The keyboard is a good size, and it feels closer to that of a desktop keyboard than other ultraportables. It's still not full-size, which is somewhat disappointing, because many of the most popular high-end ultrabooks, including the 12-inch MacBook, have full-sized keyboards.
You cannot click the 7370's multi-touch trackpad, and it may take some getting used. However, the two buttons at the bottom work well once you get the hang of them. Dragging two fingers vertically scrolls the page up and down, and a pinch gesture zooms in or out. The Dell Touchpad app lets you change settings, including sensitivity and custom multi-finger gestures.
Dell Latitude 7370 battery life, power management
Does the Latitude 7370 offer a "full day" computing away on a single charge? That depends. Battery life varies widely depending on the tasks you perform, which could be attributed to the Intel Core M processor.
Continued use involving heavier tasks, such web browsing with multiple opens tabs, and video streaming, for example, quickly decrease the life of a fully charged battery to six hours or less. Less-intensive tasks, such as replying to email and writing in Word, drain power much slower, and the 7370 got as much as nine hours of life.
Power users and travelers will appreciate the Latitude 7370's ability to control the device's charge rate through its Dell Power Manager app. The "ExpressCharge" setting powers up a dead 7370 to about 80 percent in an hour when turned off, or up to 100 percent in approximately two hours. We tested this claim and found that with ExpressCharge enabled, the battery reached 59 percent after the first hour and 93 percent at the end of the second hour. Though our experience doesn't match Dell's claim, it's still impressive because you can fully recharge in slightly more than two hours.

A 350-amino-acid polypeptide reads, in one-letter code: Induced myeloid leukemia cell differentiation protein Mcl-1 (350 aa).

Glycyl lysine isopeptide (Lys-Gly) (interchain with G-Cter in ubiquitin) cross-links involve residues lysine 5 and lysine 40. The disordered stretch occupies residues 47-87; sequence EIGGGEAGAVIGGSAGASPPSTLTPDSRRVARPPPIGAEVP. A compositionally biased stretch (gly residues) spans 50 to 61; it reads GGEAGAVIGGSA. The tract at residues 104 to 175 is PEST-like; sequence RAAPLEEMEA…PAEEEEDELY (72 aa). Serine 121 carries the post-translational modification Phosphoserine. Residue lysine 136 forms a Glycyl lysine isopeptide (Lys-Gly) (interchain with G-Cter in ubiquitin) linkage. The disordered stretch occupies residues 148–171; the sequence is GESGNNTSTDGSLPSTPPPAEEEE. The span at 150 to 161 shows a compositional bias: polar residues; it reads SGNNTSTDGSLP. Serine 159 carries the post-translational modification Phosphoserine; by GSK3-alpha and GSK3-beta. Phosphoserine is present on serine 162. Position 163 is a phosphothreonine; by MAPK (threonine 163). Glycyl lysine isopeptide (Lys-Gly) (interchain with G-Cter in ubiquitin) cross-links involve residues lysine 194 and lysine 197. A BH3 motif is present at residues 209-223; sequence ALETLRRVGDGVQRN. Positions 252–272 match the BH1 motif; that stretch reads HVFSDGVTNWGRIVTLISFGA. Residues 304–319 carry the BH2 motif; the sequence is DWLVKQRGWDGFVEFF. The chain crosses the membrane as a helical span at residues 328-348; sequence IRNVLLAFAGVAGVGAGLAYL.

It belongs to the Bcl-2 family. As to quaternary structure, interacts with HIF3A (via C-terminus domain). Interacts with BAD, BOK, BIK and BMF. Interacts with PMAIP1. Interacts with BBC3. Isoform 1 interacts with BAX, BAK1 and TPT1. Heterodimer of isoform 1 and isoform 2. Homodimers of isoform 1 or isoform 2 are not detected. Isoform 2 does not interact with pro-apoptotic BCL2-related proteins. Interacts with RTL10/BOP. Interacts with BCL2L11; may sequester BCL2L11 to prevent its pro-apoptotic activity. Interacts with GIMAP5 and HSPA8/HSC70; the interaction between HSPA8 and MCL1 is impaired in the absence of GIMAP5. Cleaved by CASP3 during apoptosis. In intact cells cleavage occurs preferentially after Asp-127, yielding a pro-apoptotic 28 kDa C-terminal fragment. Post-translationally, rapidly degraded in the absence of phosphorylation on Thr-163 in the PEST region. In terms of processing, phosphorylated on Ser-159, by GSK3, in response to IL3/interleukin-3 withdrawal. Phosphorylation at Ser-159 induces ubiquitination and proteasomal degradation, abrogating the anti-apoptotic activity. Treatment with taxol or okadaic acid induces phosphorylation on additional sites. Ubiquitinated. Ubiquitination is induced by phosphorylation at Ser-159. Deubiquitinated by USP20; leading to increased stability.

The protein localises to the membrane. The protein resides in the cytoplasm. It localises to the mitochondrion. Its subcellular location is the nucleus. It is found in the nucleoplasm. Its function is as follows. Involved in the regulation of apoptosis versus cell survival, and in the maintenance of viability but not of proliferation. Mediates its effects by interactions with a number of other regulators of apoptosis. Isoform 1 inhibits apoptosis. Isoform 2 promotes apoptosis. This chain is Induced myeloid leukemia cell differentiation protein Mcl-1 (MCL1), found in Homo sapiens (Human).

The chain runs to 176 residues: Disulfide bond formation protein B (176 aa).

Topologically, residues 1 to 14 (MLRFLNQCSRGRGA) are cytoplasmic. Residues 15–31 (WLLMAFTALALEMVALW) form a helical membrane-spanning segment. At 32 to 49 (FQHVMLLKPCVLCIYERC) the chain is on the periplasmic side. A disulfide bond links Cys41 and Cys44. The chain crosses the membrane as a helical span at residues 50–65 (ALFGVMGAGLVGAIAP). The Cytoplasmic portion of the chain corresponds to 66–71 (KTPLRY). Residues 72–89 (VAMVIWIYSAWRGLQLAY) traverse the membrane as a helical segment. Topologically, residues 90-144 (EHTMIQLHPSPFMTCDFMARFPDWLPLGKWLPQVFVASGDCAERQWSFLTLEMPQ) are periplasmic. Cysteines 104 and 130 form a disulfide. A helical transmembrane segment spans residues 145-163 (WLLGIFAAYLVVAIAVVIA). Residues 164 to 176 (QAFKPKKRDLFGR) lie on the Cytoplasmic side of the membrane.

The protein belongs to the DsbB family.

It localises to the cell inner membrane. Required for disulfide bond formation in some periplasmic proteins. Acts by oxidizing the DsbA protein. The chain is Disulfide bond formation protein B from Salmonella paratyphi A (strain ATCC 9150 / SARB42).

Businesspeople who work mostly at a desk can choose the "Primarily AC Use" setting to lower the charge threshold. The setting charges the laptop more slowly, which is designed to extend the battery's life. You can create a "Custom" setting to specify when you want to start and stop powering up. And the "Adaptive" option automatically sets charge time based on your usage.
The Latitude 7370 gets a little warm on the bottom when used for extended periods, which isn't uncommon, and it is completely silent when in use. The laptop has no cooling vents at all; they're supposedly not necessary thanks to the Intel processor's 4.5W Thermal Design Power (TDP), which means the machine doesn't get very hot. (TDP is a measurement of the maximum amount of heat generated by a computer's CPU.)
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